Fascinator

From Wikipedia, the free encyclopedia
Jump to: navigation, search
Catherine, Duchess of Cambridge wearing a red fascinator during her visit to Canada in 2011

A fascinator is a headpiece, a style of millinery. The word originally referred to a fine, lacy head covering akin to a shawl and made from wool or lace, but mostly feathers. In the modern usage, it refers to a woman's alternative to hat for formal attire; it is usually a large hair decoration on a band or clip with elaborate trimmings and decoration like a formal hat and it can incorporate a base to make it a miniature hat.

Uses[edit]

Today, a fascinator may be worn instead of a hat on occasions where hats were traditionally worn—such as weddings—or as an evening accessory, when it may be called a cocktail hat. It is generally worn with fairly formal attire.

Drawing of Princess Beatrice's fascinator by Philip Treacy
Drawing of Princess Beatrice's fascinator

A substantial fascinator is a fascinator of some size or bulk. Bigger than a barrette, modern fascinators are commonly made with feathers, flowers or beads.[1] They need to be attached to the hair by a comb, headband or clip. The fun, fanciful decoration is often embellished with crystals, beads, or loops of ribbon, and attaches via a comb or headband; some have a small, stiff, flat base that can be secured with bobby pins. They are particularly popular at premium horse-racing events, such as the Grand National, Kentucky Derby and the Melbourne Cup. Brides may choose to wear them as an alternative to a bridal veil or hat, particularly if their gowns are non-traditional.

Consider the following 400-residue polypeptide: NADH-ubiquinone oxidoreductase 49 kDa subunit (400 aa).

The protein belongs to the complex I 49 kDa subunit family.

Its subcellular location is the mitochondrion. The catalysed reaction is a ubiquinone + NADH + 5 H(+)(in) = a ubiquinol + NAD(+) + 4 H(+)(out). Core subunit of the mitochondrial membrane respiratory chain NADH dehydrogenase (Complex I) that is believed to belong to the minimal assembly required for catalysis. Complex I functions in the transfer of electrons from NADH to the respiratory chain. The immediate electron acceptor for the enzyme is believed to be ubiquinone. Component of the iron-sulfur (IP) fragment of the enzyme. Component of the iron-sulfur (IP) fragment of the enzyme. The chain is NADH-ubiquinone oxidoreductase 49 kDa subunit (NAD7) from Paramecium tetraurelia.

At the wedding of Prince William and Catherine Middleton in April 2011, various female guests arrived wearing fascinators. Among them was Princess Beatrice of York, who wore a piece designed by the Irish milliner Philip Treacy. The unusual shape and colour caused quite a media stir and went on to become an internet phenomenon with its own Facebook page.[2][3][4] Princess Beatrice used the publicity to auction it off on eBay, where it garnered 99,000 Euros for charity.[5][6]

In 2012 Royal Ascot announced that women will have to wear hats, not fascinators, as part of a tightening of the dress code in Royal Ascot's Royal Enclosure.[7] In previous years female racegoers were simply advised that "many ladies wear hats."[8]

Hatinator[edit]

A hatinator combines features of a hat and a fascinator.[9]

References[edit]

  1. ^ "Millinery Madness: Hat Makers With Attitude". New York Times. 
  2. ^ "Princess Beatrice's ridiculous Royal Wedding hat". Facebook. Retrieved 2012-09-17. 
  3. ^ Emmrich, Stuart (2011-12-28). "The 75 Things New Yorkers Talked About in 2011". The New York Times. 
  4. ^ Nick Carbone (2011-12-07). "Princess Beatrice's Fascinator" (in German). Time. Retrieved 2012-04-05. 
  5. ^ Considine, Austin (2011-05-06). "Perched, Frothy, Headpieces Fascinate: Noticed". The New York Times. 
  6. ^ "The Top 10 Everything Of 2011". Time. 2011-12-07. 
  7. ^ Royal Enclosure page of official Ascot website. URL accessed 25 January 2008
  8. ^ BBC Website: Fascinators in ban at Royal Ascot's Royal Enclosure URL accessed 21 January 2012
  9. ^ Cuthbertson, Kathleen (2009-09-04). "'Hatinator' to rule at the races". Herald Sun (Melbourne: The Herald and Weekly Times). Retrieved 2012-01-29. "The term 'hatinator' emerged last year to describe the trend for smaller hats worn the same way as fascinators." 

For the origin of the fascinator - http://www.justfascinators.co.uk/about.asp

External links[edit]

Media related to Fascinators at Wikimedia Commons